Unexpected bumps in the road

I feel as though we would’ve had many more bumps in the road if I didn’t review and modify the structure I spoke about before.  As I said, when I was doing my plans for the week, I couldn’t work out the ideas logistically.  But, there were several other bumps.  Our Wicked Projects had two weeks for implementation.  The first week fell on the week of Valentine’s Day, Hundred’s Day, a visit from the dentist, and a snow day.  So, the first week wasn’t a choice.  The second week wasn’t as stressful.  It was a four-day week with teacher inservice on Friday.  If working during the writing block every day, the students would have four days to complete the project.  But, Mother Nature had other plans.  We had an ice-day on Tuesday.  Although things had to be rushed to meet my February 24 deadline, I still believe that things turned out great. 


In my classroom, we really haven’t done too many projects, especially ones that last several days.  I’m not sure if it was the project based learning that made my students so actively engaged, or the nature of the assignment with target audience, but they were so into the entire thing.  They worked well with partners.  For the introductions, the students had to take pictures of certain places in the school.  My teacher colleagues approached me later in the day about how professional the students were about their job.  They walked in with clipboards, explained the assignment, and politely asked permission to take a picture.  Some of the kids even posed the teachers for a “perfect” picture.  I had also recently bought the Easi-Speak recordable microphone for my class and the kids had been dying to use it.  They took turns reading or holding my microphone while their partner read the script. 


I didn’t have a chance to take pictures of my students, as they were hogging my digital cameras all week.  But, the iMovie we made has been uploaded to YouTube in order to share it with our partner class in North Carolina.  Take a minute to check it out!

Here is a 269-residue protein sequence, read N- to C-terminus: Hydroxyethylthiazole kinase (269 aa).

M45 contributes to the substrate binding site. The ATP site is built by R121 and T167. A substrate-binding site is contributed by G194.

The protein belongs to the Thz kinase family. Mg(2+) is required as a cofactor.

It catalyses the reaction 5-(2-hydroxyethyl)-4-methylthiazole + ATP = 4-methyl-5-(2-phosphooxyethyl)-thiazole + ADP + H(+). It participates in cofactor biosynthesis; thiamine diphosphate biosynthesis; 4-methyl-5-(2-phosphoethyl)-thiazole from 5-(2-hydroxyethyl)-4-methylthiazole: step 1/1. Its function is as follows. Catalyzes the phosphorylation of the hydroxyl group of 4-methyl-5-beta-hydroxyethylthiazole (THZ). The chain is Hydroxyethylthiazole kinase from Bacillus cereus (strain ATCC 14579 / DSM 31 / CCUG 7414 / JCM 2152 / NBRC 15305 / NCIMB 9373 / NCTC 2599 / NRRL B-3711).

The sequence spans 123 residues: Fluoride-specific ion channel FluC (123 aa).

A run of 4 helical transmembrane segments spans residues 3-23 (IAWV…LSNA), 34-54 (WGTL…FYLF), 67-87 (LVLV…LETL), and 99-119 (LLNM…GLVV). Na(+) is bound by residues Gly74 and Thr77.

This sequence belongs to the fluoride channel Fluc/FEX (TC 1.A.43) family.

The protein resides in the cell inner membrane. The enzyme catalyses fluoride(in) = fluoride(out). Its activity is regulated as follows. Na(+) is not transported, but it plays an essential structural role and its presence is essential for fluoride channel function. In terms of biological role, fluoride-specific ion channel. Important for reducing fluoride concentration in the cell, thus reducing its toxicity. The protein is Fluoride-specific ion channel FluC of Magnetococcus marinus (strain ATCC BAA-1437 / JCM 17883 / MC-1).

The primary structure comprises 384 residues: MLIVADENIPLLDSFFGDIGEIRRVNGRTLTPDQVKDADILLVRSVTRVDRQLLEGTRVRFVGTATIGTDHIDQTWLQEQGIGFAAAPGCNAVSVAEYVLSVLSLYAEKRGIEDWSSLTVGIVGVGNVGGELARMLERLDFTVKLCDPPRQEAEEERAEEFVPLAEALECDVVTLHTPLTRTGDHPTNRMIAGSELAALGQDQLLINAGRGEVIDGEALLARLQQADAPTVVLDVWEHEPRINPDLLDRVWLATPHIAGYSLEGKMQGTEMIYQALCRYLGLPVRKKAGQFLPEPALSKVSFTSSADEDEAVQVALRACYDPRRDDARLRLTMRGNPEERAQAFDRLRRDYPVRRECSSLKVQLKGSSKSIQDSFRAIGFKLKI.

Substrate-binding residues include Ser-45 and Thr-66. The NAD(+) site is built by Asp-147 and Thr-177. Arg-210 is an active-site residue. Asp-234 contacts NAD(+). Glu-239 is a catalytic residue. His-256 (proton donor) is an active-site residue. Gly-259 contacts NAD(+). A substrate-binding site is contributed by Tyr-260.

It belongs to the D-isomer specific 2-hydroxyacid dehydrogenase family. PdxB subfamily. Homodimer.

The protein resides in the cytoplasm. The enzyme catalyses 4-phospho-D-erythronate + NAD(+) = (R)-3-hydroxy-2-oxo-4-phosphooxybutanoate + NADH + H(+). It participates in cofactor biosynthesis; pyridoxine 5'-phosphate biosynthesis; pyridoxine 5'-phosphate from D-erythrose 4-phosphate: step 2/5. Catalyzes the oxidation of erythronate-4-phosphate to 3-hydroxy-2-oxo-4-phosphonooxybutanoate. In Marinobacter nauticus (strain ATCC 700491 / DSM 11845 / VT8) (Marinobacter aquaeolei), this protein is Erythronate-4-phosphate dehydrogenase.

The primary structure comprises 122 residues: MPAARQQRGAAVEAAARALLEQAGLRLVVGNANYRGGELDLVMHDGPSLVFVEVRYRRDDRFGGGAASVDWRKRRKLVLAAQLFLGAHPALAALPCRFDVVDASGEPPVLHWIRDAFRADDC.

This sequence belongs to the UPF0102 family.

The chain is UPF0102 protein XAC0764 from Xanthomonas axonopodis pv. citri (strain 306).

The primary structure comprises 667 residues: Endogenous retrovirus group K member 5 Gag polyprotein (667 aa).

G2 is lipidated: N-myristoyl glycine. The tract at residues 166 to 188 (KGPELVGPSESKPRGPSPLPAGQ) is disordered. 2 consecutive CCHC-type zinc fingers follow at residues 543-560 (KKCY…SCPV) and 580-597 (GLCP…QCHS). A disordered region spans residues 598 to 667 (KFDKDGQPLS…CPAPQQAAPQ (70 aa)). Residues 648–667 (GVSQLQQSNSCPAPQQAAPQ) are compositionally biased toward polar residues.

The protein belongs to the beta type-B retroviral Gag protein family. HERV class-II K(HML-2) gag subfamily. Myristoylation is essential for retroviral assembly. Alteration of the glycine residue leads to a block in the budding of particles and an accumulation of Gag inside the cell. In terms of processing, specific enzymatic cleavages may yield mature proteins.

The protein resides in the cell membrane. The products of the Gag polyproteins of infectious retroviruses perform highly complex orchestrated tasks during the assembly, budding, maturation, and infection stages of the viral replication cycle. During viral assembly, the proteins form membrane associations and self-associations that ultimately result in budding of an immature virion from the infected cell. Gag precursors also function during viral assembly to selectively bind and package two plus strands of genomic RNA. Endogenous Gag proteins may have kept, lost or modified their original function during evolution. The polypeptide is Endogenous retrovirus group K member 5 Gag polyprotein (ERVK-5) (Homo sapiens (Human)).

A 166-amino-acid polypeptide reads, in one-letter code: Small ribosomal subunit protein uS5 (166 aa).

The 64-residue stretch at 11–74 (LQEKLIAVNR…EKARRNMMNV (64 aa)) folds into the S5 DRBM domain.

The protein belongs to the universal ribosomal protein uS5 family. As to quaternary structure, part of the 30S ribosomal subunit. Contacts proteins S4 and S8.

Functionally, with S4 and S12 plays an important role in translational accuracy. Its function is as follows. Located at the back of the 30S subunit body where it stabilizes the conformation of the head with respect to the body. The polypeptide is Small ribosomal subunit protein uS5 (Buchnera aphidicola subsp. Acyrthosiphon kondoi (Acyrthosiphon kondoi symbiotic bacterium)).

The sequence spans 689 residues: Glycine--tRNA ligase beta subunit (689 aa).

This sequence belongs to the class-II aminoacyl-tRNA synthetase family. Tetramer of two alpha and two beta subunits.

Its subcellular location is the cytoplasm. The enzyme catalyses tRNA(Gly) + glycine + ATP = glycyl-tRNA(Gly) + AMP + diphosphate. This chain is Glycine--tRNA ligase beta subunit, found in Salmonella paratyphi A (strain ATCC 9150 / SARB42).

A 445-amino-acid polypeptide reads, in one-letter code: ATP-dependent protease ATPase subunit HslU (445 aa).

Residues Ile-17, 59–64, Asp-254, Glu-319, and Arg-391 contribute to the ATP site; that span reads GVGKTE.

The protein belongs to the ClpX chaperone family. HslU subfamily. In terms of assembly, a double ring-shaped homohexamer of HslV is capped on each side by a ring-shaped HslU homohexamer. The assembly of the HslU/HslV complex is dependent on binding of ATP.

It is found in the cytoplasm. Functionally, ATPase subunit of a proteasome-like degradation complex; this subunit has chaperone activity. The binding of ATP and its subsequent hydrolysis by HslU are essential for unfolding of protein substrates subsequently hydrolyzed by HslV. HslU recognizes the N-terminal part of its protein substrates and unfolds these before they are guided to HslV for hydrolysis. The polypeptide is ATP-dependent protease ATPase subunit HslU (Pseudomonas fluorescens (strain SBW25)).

Saturday, February 16, 2013

Mobile Lab

While visiting Classroom 2.0, I wanted to pay particular attention to the usage of texting.  In an article I read on Pew Internet, 77% of Americans in rural areas (where I live) have a cell phone.  This includes the elderly, who statistically do not own cell phones as frequently as younger adults.  I know that not all, or not even most of the families in my class have Internet access.  However, they do have phones.  During student teaching, newsletters were all sent via email from the teacher weekly.  This is not an option in my school, as too many students do not have that access (should I say #perksofcountryliving).  I’m really interested in setting up classroom texting.  This text can be sent from my phone directly to the parent’s cell phone.  Classroom 2.0 led me to Remind101.  This site seems easy to use and free, which is a perk for me.  It will be nice to remind parents of things like: “Don’t forget conferences are Tuesday and Wednesday” or “Your child’s project is due tomorrow!”  I don’t necessarily foresee any issues besides the fact that I know not everyone falls into that 77% of Americans with cell phones, so there will be a few without access.  But, if I get 77% of projects turned in, it is better than nothing. 

I also took a ScreenShot of the first thing I saw on the Classroom 2.0 site.  Every iPad and Tablet related discussion in the forum.  I just want to say that it breaks my heart every time a teacher tells me about how cool iPads and Tablets are and the positive impact they have in the classroom.  I suppose that is just the little, jealous, green monster inside of me. 

On the cellphone page, I did see a forum discussion about using cell phones in early elementary (kindergarten specific).  The author was asking how others used it.   There were no replies to the post, but over 40 page views.  It looks like there is a lot of us out there in early elementary in the same boat.  I’m hoping the Remind101 will be a great outlet for us to use cell phone technology, but just with parents. 

***On a side note:  I love my iPhone.  But as a first grade teacher, mobile devices stress me out.  The kids who have these iPods, MP3 players, mobile phones simply to not know appropriate usage of them.  After Christmas, a handful of my students had been bragging about these new mobile gifts they received, including the fact that these items were in the student's backpacks.  They don’t know how to take care and protect them.  Last week for example, my little Mr. Sticky Fingers in our class swiped an iPod touch from another student’s locker.  This somehow becomes my responsibility: the retrieval, the return, etc.  I am all for using technology in the classroom, but they are six.  For CEP820, I'm focussing on digital citizenship.  But, some things, in my opinion, are very parent oriented,  If you have a child with an iPhone, tell them not to show it off to others.